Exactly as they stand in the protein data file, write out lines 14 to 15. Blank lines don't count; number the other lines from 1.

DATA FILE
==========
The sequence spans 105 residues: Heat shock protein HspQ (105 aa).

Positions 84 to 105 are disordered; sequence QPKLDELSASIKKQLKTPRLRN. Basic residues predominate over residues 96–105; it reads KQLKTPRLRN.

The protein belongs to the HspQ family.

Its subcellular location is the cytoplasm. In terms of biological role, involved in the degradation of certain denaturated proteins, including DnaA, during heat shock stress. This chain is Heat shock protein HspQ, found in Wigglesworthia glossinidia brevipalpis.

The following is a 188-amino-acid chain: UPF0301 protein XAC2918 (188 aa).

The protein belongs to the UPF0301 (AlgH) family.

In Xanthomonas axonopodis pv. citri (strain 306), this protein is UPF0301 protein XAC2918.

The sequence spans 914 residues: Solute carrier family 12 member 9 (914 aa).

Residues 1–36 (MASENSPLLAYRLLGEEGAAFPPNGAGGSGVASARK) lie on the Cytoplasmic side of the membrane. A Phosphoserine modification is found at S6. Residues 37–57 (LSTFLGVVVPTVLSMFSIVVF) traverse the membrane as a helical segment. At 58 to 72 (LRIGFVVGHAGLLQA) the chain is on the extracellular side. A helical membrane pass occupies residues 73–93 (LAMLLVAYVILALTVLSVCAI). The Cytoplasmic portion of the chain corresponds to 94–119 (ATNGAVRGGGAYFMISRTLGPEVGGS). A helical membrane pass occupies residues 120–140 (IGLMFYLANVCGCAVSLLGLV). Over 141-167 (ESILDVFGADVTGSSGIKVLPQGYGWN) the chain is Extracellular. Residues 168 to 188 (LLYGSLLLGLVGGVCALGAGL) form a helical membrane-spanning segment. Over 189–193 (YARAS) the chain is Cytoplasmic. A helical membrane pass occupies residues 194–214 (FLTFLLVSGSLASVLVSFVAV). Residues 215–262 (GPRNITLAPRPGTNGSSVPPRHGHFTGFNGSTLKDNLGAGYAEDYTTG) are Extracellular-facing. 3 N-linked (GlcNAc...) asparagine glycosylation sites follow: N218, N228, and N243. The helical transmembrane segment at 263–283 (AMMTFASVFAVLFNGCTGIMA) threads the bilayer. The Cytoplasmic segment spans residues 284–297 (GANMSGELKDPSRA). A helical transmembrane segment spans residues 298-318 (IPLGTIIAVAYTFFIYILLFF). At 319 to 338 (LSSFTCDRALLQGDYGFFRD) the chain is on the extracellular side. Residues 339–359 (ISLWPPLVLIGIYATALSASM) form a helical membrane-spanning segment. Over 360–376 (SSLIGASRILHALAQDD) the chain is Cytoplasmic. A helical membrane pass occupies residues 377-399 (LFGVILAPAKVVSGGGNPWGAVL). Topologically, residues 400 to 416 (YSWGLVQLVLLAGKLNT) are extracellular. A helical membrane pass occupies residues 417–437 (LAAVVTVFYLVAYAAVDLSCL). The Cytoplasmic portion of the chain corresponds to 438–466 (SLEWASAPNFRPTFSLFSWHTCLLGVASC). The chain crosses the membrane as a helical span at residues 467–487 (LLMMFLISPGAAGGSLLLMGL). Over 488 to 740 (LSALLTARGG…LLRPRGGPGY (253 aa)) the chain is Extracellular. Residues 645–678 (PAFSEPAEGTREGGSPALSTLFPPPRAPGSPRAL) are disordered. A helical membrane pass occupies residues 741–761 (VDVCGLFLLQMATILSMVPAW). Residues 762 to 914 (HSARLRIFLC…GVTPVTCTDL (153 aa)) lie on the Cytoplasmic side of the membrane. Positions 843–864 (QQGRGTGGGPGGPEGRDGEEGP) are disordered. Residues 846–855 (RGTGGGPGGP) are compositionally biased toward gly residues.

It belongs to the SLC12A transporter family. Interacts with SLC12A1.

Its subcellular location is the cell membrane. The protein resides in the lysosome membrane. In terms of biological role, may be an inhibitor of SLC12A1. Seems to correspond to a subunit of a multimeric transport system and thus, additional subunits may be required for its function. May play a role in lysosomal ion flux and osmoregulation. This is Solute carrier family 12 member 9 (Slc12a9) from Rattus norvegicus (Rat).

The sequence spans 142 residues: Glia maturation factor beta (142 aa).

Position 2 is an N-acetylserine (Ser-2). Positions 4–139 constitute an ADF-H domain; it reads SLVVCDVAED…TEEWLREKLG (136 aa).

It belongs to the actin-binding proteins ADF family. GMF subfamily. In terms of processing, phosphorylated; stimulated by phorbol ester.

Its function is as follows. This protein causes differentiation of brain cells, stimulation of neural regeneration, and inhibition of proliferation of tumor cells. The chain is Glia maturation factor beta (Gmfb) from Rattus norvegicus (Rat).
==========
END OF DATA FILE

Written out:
It belongs to the actin-binding proteins ADF family. GMF subfamily. In terms of processing, phosphorylated; stimulated by phorbol ester.

Its function is as follows. This protein causes differentiation of brain cells, stimulation of neural regeneration, and inhibition of proliferation of tumor cells. The chain is Glia maturation factor beta (Gmfb) from Rattus norvegicus (Rat).